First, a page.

Jane did a residency at Harlem Hospital, where she would serve on the Cancer Research Foundation with her father. Jane began developing chemotherapy with her father. He would die before it came to fruition, leaving Jane to be appointed head of the Cancer Research Foundation at the age of 33.

Three years later, Jane became an associate professor of surgical research at New York University and director of cancer chemotherapy research at New York University Medical Center and its affiliate hospitals. In 1964, President Lyndon B. Johnson appointed her to the President’s Commission on Heart Disease, Cancer, and Stroke. In 1967, she was named professor of surgery, head of the Cancer Chemotherapy Department, and associate dean at New York Medical College.

Jane continued to make incredible advancements. She became the first woman president of the New York Cancer Society in 1971. She retired in 1987.

Kalpana Chawla

Kalpana Chawla was fascinated with airplanes and flying her entire life. She moved to the United States in 1982 to obtain her master’s degree in aerospace engineering from the University of Texas at Arlington, which she completed in 1984. She continued on, getting a second master’s and a PhD in aerospace engineering.

Kalpana began working at NASA Ames Research Center in 1988. After becoming a naturalized US citizen in April 1991, she applied for the NASA Astronaut Corps. She entered in March 1995 for her first flight in 1996.

Her first space mission began on November 19, 1997. Kalpana was part of the six-astronaut crew that flew the space shuttle Columbia, making her the first Indian woman to fly in space. She served as a mission specialist and primary robotic arm operator.

She returned to the Columbia in 2003 in an ill-fated mission that saw Kalpana and six other crew members die when the shuttle disintegrated upon reentering the Earth’s atmosphere over Texas.

Suzan Shown Harjo

Suzan Shown Harjo has dedicated her career to her tireless work on Native American policy. Her mother was Cheyenne and her father Muscogee. She coproduced the first Native American news radio shows in the country in the mid-1960s.

Suzan loved and worked in the arts. When she saw sacred garments in the Museum of the American Indian in New York in 1967, she worked toward repatriation for tribes and change in museum policies.

In 1974, Suzan and her husband moved to Washington, DC. There, she worked as a legislative liaison for two law firms representing Native rights. President Jimmy Carter appointed Suzan as a congressional liaison for Indian affairs in 1978. She worked with subcommittees and lobbied for the American Indian Religious Freedom Act, passed the same year. She would go on to help develop other key laws, like the National Museum of the American Indian Act and the Native American Graves Protection and Repatriation Act.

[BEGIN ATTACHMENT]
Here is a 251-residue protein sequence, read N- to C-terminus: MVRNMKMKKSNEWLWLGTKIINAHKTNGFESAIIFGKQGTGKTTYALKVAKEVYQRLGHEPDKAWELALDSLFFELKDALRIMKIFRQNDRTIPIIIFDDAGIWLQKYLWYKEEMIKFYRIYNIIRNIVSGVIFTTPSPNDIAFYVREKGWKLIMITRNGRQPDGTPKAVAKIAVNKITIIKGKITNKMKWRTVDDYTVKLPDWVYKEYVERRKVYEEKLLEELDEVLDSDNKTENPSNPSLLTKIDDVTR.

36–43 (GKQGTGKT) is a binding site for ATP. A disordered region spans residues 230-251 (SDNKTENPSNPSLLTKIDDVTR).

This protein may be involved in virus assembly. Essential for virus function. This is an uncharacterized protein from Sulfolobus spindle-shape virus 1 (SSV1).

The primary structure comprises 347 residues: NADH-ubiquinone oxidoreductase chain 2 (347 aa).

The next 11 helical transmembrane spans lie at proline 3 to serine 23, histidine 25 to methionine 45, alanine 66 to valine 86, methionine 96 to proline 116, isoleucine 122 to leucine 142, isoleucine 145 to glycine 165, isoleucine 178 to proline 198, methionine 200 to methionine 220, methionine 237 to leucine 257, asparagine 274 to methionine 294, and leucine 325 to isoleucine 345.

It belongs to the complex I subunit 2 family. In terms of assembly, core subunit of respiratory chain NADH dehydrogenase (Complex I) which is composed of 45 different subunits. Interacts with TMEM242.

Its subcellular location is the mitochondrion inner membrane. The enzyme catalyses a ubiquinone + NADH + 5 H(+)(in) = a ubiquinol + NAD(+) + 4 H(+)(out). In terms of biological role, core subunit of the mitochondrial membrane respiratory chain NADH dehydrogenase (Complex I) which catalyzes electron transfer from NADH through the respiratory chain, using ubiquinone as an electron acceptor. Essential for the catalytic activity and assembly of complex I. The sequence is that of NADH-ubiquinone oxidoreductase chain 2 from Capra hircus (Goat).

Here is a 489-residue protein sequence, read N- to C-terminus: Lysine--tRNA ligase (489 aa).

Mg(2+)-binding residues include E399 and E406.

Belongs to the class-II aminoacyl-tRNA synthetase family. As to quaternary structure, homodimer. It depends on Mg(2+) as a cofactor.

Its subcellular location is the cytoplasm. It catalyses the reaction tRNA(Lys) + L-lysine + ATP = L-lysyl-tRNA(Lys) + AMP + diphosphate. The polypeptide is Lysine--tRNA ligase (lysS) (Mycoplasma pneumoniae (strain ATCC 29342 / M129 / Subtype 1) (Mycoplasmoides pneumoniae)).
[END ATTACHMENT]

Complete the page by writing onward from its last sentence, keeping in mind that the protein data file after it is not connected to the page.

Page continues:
Suzan is also president of the Morning Star Institute, a national Native American rights organization working to help sports organizations drop hurtful associations toward Native Americans, a moment we’re seeing unfold today.

Mary Kenner

Mary Kenner paved the way for the modern menstrual pads with her invention of a sanitary napkin belt. Mary was born into a family of inventors and began tinkering with things at just 6 years old. She attended Howard University but had to drop out because of financial struggles. She worked odd jobs while working on her inventions, which she struggled to save money to patent.

In 1957, she saved up for her first patent, the belt. She created an adjustable belt with an inbuilt, moisture-proof napkin pocket. At a time when women were still using rags and cloth pads, her invention made it less likely that menstrual blood could leak and stain clothes. Sonn-Nap-Pack Company showed interest in the product but turned it down when they discovered Mary was a Black woman. The idea wouldn’t be utilized for another 30 years.

Mary continued inventing, and ultimately filed five patents, more than any other Black woman in history.

Cecilia Chung

Cecilia Chung is a transgender Asian American civil rights activist who has advocated for transgender and HIV/AIDS communities. She was born into a traditional Chinese family and came out as trans after graduating from college. She was rejected by her family.

With nowhere to live and having lost her job after her employer noticed her transition, Cecilia turned to sex work to survive. She was diagnosed with HIV in 1993.

Cecilia became an advocate for LGBTQ health. She worked as an HIV program coordinator at the Asian Pacific Islander Health Forum, as well as serving as the deputy director at the Transgender Law Center.

She was homeless for three years when she was stabbed during a sexual assault and transferred to the emergency room. It was there that she reunited with her mom, whom she’d been estranged from since coming out.

Cecilia physically transitioned and continued with her advocacy. She was the first transgender woman and first Asian to be elected to lead the board of directors of the San Francisco Lesbian, Gay, Bisexual, and Transgender Pride Celebration. She was also the first transgender woman and first person living openly with HIV to chair the San Francisco Human Rights Commission.